Types of Topological Spaces

In General > s.a. topology.
* Discrete and indiscrete topology: The discrete topology on a set X is the one in which every subset is open; They can be defined on any set.
* Finite topologies: On 3 points, there are 29; On 4 points, 355; ...; On 14 points, > 1023 connected ones; In general, finite topologies are the same as finite quasi-ordered sets, and every finite topology is generated by a partial pseudometric; Finite T0 spaces are the same as ordered spaces.
@ Finite topologies: Kleitman & Rothschild PAMS(70) [enumeration]; Güldürdek & Richmond Ord(05) [generating pseudometric]; Barmak & Minian math/06 [and finite simplicial complexes]; Ragnarsson & Tenner JCTA(10) [smallest number of points in a topology with k open sets].
@ On discrete sets: Elizalde JMP(87); Hammer in(04)ht/98 [paths, entropy]; > s.a. Geometric Topology.
@ On closed subsets of a compact set: Sorkin & Woolgar CQG(96)gq/95 [Vietoris topology].

Regular Spaces
$Def: The space X is regular if any xX and CX, with C closed and x not in C, have disjoint neighborhoods. * Result: X is regular if the neighborhood filter of each point has a base consisting of closed sets. Sequential Spaces$ Def: The space (X, T) is sequential if for every open set AX every sequence convergent to a point in A is eventually in A.

First-Countable Spaces
$Def: The space (X, T) is first countable if each point has a countable base of neighborhoods, i.e., for each point p in X there is a countable collection of open sets such that each neighborhood of p contains at least one of them, for all pX : ∃ {On | n ∈ $$\mathbb N$$, OnT for all n}, such that for all U, pUT : ∃ OnU . * Examples: All metric spaces are first countable (the countable bases of neighborhoods are the balls of radius 1/n). @ References: Gutierres T&A(06) [without axiom of choice]. > Online resources: see Wikipedia page. Second-Countable Spaces$ Def: (X, T) is second countable if it has a countable base.
* Relationships: Every second countable space is first countable, Lindelöf, paracompact.
* Operations: The property is stable under taking a subspace, Cartesian product, countable union.
* Example: $$\mathbb R^n$$, with the open balls of rational radius and center, or all rational rectangles, as open sets.

T-Spaces / Separation Axioms (The terminology comes from "Trennungsaxiom") > s.a. discrete spacetimes; lines [space of causal lines].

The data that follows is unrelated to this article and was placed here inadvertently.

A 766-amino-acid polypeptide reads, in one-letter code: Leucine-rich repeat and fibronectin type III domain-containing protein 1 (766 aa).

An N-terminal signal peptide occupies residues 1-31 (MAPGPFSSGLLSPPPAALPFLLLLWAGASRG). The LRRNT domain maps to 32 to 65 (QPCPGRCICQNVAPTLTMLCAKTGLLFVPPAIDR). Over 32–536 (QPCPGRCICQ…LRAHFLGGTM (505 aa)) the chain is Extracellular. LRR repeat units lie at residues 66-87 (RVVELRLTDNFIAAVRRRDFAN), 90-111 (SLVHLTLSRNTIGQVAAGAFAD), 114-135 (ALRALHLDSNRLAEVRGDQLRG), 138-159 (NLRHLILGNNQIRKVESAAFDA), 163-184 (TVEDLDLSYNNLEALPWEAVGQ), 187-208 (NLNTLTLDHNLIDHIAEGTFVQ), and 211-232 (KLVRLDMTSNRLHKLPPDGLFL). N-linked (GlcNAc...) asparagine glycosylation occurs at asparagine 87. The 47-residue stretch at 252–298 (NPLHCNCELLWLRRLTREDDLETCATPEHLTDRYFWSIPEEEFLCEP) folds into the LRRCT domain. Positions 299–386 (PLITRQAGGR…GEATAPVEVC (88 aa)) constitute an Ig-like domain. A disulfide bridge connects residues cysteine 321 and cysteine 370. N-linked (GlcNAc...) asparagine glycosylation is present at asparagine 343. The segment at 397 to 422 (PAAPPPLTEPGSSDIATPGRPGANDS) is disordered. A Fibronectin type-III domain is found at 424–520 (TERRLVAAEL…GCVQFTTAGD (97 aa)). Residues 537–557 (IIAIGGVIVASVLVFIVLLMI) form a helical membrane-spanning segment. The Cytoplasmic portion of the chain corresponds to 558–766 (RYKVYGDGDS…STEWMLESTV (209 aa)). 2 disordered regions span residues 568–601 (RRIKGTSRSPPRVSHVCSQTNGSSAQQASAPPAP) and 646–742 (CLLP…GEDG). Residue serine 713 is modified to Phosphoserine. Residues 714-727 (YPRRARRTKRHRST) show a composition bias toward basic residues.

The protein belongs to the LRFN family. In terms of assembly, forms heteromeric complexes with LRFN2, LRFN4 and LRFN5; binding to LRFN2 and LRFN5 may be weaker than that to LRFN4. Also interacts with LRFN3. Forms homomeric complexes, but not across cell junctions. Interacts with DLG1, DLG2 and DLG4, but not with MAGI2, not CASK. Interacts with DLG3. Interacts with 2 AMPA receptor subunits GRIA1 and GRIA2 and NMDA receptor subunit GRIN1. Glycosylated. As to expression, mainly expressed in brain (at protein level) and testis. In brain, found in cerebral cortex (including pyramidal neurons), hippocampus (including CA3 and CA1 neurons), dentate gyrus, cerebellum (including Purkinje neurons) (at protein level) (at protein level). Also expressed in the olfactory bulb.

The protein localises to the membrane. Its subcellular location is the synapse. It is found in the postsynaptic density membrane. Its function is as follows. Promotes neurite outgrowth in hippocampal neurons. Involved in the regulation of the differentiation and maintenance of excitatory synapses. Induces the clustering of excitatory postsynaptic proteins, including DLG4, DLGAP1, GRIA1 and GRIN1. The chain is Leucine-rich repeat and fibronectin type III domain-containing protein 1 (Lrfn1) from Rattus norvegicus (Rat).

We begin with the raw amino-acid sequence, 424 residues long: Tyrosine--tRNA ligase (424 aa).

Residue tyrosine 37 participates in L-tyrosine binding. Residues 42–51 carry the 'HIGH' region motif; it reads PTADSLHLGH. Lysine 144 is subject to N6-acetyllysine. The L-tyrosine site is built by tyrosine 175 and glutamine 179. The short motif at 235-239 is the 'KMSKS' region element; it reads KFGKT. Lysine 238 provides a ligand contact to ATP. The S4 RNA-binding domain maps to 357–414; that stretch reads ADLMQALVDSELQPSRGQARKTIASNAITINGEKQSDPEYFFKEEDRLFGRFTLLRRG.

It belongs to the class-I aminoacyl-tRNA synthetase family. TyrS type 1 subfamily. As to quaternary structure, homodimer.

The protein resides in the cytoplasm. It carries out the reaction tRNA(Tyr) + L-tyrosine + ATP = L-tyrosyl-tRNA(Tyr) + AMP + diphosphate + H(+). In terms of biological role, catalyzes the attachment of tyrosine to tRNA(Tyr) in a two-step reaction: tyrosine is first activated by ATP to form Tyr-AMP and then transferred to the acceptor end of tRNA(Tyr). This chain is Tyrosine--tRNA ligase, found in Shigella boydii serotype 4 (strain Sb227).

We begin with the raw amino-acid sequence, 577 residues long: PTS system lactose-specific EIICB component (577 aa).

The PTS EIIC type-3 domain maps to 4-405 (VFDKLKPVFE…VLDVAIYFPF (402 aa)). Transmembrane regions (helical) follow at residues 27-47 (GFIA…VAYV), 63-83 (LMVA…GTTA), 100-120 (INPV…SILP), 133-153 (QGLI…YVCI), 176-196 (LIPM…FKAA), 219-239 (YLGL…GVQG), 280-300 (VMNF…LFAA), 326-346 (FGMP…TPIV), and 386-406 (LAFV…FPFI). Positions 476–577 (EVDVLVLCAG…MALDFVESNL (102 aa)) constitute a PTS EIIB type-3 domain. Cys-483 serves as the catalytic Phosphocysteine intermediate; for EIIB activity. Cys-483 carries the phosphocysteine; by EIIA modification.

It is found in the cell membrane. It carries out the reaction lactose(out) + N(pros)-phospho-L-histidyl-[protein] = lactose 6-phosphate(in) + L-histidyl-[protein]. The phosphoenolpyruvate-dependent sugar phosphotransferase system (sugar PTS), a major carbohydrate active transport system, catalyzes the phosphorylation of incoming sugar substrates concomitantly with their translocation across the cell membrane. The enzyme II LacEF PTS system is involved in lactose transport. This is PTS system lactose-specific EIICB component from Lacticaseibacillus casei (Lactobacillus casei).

* T0 space: Any two distinct points have distinct sets of neighborhoods; Finite ones are in 1-1 correspondence with finite posets.
* T1 space: For any xy, each has a neighborhood not containing the other; Equivalently, all finite subsets are closed.
* T2 space: See Hausdorff below.
* T3 space: A regular T1 space.
* T4 space: A normal T1 space; Every T4 space is T3; > s.a. Bicompact Space.
* Tychonoff space: A completely regular T1 space.
@ References: Ali-Akbari et al T&A(09) [continuous-poset models of T1 spaces]; Erné T&A(11) [algebraic models for T1 spaces].

Normal Space > s.a. Urysohn Lemma.
$Def: A topological space X is normal if for each pair of disjoint closed A, BX there exist disjoint open U, V with AU and BV.$ Alternative def: A space X is normal iff for all neighborhoods U of a closed C, ∃ V neighborhood of C, such that closure(V) ⊂ U.

Other Types > s.a. 2D, 3D and 4D manifolds; compact spaces; connected spaces; posets [topological orders].
* Hausdorff space: A topological space (X, T) such that for every pair of points x, yX there exist neighborhoods U of x and V of y with UV = Ø; There is an equivalent characterization in terms of X × X, and one in terms of filters (no filter has more than one limit point); > s.a. Bicompact Space; topology [set of Hausdorff topologies on X]; topology in physics.
* Lindelöf: A topological space has the Lindelöf property if every open cover has a countable subcover; > s.a. spacetime topology [example of non-Lindelöf]; generalized posets.
* Perfect: One every point of which is an accumulation point.
* Separable: One that has a countable dense subset?
* Small loop space: A topological space in which every loop is small (> see loops).
* Stone space: A "Boolean space", a totally disconnected compact Hausdorff space; Dual to Boolean algebras.
* CO space: A topological space X such that every closed subset of X is homeomorphic to some clopen subset of X; For example, every ordinal with its order topology is a CO space.
@ References: Johnstone 86 [Stone space]; Moore T&A(05) [locally compact locally countable, interesting-sounding mumbo-jumbo]; Bonnet & Rubin T&A(08) [CO spaces]; Richmond T&A(08) [principal topologies, and transformation semigroups]; Heller et al JMP(11)-a1007 [physical significance of non-Hausdorff spaces]; de Seguins Pazzis T&A(13) [the geometric realization of a simplicial Hausdorff space is Hausdorff]; Porchon T&IA(13) [expanding topological spaces].
> Other: see Alexandroff Spaces; Contractible Spaces; paracompact spaces; Topological Manifold; Toronto Space; Triangulable Spaces.

Pointed Topological Spaces
* Idea: A pair (X, x0), where X is a topological space and x0X.
* H-Space: A notion slightly weaker than that of topological group; A pair (X, x0) with a composition law X × XX, such that (i) the composition map is continuous; (ii) x0x0 = x0; (iii) ...
* Examples: Topological groups, with x0 = e.

Examples > s.a. spacetime topology; topology [topologies induced by other structures].
* Topologies on Rn: The usual one is induced by the Euclidean norm, or any of the Lp norms, but inequivalent topologies can be induced, e.g, by first mapping $$\mathbb R$$n to $$\mathbb R$$m by some point set bijection (combining coordinates into fewer ones or splitting them to obtain more) and then pulling back the one on $$\mathbb R$$m.
\$ Comb space: The set C:= ({1/n | n ∈ $$\mathbb N$$}× I) ∪ (I × {0}) ∪ ({0} × I), where I:= [0,1].
> Other: see distance between metrics [topology on space of metrics]; lorentzian geometries; riemannian geometries.